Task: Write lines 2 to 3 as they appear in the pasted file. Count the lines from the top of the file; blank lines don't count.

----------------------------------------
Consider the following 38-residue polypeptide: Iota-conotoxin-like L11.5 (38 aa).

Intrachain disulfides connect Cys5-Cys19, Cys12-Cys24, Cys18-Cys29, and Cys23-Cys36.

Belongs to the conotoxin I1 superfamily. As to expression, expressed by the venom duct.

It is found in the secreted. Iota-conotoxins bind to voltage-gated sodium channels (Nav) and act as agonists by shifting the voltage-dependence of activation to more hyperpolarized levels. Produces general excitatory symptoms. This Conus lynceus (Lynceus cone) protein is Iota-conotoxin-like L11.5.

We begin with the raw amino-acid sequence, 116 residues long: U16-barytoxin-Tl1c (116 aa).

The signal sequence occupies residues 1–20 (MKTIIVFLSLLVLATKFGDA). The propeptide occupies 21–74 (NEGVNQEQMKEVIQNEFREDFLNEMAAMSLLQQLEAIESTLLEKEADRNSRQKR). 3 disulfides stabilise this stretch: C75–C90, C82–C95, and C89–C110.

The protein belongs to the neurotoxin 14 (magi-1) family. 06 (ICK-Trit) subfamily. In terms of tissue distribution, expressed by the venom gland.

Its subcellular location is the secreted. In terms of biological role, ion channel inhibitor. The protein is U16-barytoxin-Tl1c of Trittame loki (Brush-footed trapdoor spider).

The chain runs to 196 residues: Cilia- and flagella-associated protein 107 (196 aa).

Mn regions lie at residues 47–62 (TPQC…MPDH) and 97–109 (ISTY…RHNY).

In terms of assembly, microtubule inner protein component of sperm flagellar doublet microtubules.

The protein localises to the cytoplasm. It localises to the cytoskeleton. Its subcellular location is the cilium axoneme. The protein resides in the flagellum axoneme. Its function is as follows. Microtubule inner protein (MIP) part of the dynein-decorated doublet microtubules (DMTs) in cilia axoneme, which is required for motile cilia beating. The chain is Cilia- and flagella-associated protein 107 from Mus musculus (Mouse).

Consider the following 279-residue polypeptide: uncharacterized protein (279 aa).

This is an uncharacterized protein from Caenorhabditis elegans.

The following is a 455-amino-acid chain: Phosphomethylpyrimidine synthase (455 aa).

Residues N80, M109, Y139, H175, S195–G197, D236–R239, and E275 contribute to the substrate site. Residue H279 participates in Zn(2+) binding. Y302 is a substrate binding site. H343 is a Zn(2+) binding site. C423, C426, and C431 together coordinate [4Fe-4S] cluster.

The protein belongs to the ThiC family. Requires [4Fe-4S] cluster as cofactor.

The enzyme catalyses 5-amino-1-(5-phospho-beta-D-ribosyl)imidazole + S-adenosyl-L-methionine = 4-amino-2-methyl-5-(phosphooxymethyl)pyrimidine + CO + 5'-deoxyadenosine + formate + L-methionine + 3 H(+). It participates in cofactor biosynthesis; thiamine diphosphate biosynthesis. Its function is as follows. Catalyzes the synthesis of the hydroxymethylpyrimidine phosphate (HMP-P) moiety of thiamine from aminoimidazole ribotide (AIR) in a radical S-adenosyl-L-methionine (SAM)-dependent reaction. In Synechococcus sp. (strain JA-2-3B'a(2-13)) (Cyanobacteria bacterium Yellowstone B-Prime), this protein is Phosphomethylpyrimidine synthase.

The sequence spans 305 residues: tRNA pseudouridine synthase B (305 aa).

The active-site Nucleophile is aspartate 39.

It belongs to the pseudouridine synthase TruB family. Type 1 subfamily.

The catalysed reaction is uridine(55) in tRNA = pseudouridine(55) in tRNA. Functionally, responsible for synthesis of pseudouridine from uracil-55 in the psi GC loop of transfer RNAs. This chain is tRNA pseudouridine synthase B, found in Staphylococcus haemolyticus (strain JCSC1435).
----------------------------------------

Intrachain disulfides connect Cys5-Cys19, Cys12-Cys24, Cys18-Cys29, and Cys23-Cys36.

Belongs to the conotoxin I1 superfamily. As to expression, expressed by the venom duct.